The European courts have been quick to reinforce the approach across Europe that not only are employees entitled to a minimum annual leave allowance, but that they should not be inhibited from taking it. This is inherent in the underlying European Working Time Directive, which has been reinforced in recent decisions relating to holiday at both EU and national level.
Please read more below from previous editions of Law at Work:
- New developments to limit backdated holiday pay claims
- Holiday pay must include overtime and taxable allowances
- Holiday pay to increase for workers on commisson
The danger with unlimited holiday is that it runs the risk of putting the employer in breach of its obligations under the Working Time Regulations as employees may not take the holiday to which they are entitled, and the employer also runs the risk of being accused of deterring employees from taking holiday.
Does it solve the issues you want it to?
A number of companies who have adopted the unlimited holiday approach have asserted that it is intended to stop tracking and counting annual leave days taken and to change the focus on "face time" and presentee-ism.
Whilst that is commendable, it is unclear how an unlimited holiday approach actually helps here. It is just as arguable that unlimited holiday encourages such behaviour – employees would no longer have a guaranteed right to take a set amount of holiday, and instead have to justify taking holiday. How do they do this? A better approach might be to tackle the culture of presentee-ism in a more direct manner, such as actually focusing on what people get done rather than the hours worked.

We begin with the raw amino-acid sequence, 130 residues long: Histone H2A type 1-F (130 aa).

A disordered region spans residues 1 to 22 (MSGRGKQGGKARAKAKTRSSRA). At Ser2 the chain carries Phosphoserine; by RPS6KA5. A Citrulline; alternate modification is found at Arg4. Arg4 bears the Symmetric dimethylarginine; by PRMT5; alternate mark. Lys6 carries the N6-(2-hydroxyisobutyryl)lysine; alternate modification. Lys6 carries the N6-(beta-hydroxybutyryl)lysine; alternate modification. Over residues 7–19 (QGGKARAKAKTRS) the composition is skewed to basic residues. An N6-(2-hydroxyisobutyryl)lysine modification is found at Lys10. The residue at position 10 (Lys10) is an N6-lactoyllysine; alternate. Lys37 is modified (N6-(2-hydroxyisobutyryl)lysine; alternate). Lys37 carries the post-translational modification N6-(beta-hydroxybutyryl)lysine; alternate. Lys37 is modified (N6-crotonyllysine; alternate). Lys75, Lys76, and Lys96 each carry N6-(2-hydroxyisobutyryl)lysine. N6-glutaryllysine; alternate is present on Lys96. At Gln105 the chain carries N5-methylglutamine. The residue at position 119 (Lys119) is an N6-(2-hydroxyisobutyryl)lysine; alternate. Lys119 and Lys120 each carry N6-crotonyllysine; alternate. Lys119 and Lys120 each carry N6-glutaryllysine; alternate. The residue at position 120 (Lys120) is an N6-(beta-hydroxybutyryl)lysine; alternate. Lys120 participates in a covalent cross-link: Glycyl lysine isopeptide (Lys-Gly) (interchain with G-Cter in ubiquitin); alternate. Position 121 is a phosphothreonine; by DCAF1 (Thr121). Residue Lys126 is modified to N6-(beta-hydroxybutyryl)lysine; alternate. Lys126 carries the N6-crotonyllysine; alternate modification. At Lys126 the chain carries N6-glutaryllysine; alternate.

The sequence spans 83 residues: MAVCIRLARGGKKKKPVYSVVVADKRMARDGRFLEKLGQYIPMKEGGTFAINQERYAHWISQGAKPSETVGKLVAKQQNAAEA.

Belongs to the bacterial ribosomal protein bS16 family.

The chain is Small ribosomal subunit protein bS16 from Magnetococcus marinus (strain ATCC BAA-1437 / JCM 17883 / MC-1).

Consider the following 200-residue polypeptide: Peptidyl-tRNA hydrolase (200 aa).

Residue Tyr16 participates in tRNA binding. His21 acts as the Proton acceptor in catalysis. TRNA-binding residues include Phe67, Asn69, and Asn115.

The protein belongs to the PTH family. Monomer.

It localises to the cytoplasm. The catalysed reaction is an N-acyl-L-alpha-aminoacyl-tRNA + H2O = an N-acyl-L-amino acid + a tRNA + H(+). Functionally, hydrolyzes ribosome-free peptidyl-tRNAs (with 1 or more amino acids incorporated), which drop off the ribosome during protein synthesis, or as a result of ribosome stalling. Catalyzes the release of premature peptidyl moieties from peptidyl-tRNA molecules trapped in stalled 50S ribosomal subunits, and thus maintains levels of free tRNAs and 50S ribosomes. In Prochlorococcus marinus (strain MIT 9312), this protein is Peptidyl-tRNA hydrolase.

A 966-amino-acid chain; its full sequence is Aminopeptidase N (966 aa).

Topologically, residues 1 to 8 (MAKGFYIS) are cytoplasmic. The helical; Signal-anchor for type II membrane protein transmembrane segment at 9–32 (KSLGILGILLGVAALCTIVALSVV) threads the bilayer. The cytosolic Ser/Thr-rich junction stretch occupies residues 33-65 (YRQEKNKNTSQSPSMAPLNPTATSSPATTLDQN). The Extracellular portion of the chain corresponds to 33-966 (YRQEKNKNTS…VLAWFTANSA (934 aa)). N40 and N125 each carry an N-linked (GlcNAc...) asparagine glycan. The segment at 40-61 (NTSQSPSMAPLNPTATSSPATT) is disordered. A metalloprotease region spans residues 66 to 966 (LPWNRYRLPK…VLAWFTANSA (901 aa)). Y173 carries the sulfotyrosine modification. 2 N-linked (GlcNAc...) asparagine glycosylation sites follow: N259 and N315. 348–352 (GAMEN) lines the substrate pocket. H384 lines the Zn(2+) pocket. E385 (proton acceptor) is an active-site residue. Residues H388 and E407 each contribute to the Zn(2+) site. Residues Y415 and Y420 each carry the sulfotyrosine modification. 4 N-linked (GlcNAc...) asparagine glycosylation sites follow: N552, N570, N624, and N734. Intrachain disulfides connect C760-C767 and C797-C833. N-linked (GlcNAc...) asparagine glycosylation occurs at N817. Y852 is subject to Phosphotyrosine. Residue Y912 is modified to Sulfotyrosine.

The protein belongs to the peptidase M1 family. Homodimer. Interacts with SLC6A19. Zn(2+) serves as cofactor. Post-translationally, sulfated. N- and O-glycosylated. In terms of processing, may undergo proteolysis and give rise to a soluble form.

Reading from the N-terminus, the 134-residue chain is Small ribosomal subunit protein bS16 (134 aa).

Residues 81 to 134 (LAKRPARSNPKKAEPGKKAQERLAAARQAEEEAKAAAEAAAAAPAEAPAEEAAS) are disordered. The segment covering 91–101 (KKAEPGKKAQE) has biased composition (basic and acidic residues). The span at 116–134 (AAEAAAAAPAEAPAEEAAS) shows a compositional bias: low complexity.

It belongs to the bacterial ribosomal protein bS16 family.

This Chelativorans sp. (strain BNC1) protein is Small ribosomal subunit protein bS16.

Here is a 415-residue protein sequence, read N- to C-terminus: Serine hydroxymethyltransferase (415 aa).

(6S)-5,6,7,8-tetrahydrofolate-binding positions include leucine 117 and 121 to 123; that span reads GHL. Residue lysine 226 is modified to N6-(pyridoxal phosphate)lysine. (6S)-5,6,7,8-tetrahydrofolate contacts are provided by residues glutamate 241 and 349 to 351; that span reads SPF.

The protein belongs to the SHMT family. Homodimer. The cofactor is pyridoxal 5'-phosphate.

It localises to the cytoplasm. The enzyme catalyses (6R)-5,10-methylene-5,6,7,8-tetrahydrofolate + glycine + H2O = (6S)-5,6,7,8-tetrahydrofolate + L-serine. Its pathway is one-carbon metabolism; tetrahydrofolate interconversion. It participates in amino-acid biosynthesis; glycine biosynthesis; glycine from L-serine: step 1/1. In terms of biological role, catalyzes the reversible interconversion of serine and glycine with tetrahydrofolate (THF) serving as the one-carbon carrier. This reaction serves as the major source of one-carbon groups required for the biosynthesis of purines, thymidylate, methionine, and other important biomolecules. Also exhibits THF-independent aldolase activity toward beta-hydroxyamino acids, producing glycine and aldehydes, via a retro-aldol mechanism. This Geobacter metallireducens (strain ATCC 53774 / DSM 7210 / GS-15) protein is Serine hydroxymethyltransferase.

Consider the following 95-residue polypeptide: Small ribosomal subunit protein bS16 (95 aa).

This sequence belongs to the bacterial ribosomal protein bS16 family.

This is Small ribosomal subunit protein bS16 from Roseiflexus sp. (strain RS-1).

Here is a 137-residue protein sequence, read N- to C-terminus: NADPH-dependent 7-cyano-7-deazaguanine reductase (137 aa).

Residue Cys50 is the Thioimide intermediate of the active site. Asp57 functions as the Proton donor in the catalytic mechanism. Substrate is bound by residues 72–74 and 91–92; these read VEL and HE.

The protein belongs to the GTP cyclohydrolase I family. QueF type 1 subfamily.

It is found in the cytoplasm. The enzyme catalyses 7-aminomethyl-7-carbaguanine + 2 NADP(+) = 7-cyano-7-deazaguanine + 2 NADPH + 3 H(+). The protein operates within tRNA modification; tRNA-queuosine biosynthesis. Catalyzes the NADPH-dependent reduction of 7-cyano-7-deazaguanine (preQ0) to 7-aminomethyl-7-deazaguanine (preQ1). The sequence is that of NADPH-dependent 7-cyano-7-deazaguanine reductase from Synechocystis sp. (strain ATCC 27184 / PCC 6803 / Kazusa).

How will this work with the demands of a business?
On a practical note holiday taken will still need to be tracked, if not counted, because employers will still have to cover work and manage employees so that the business can run. It is difficult to see how this might work in practice with a workforce as it is presumably likely that if a particular project is completed or a certain department is quiet, a significant number of employees may take holiday at the same time leaving no-one to cover or seek out new work.
How does it interplay with sick leave and long term absentees?
In theory, employees could take an unending amount of paid leave, followed by sick leave, and there is a danger of blurring of the lines between sick leave and annual leave, particularly where sick pay is set at statutory level or capped. This may difficult to manage and could leave employers with concerns in relation to disability discrimination – how would you discipline an employee with Type 2 diabetes who takes what you consider to be unreasonable amounts of paid holiday but who you suspect is treating sick days as holiday days because of the pay difference.
Business decisions: where does unlimited holiday come in?
What happens in a redundancy situation? Do employers take into account the number of days' annual leave taken as one of the criteria for selection, for example, and is it likely that employees will consider this to be the case even if not? Unlimited holiday and the change in approach it entails arguably makes this more likely to happen, and it may be difficult for employers to reassure employees on this point, which again makes it more likely employees will not take annual leave.
Likewise, what happens where there are performance issues? Unlimited holiday makes it difficult to discipline employees where high levels of leave are taken, as it leaves the employer without a clear breach to point to. How does an employer judge what is excessive? How much does an employer have to take family commitments into account, bearing in mind the risk of discrimination, for example.
So, given all the concerns, why would employers do this and how can they make it work?
The advantages of an unlimited holiday policy are clear:
- it sounds attractive;
- it suggests a relationship of trust between employee and employer;
- it could improve productivity and act as greater motivation for employees who they are being rewarded for their output and productivity, rather than hours worked;
- it does not appear (on recent statistics) to diminish productivity;
- it could mean less paperwork;
- it may remove admin and issues around holiday carry over; and
- ultimately, such a policy may better serve the needs of the business.
In short, employees get the freedom to choose when and how they take annual leave, and employers get a motivated workforce that only takes holiday when it best suits the business.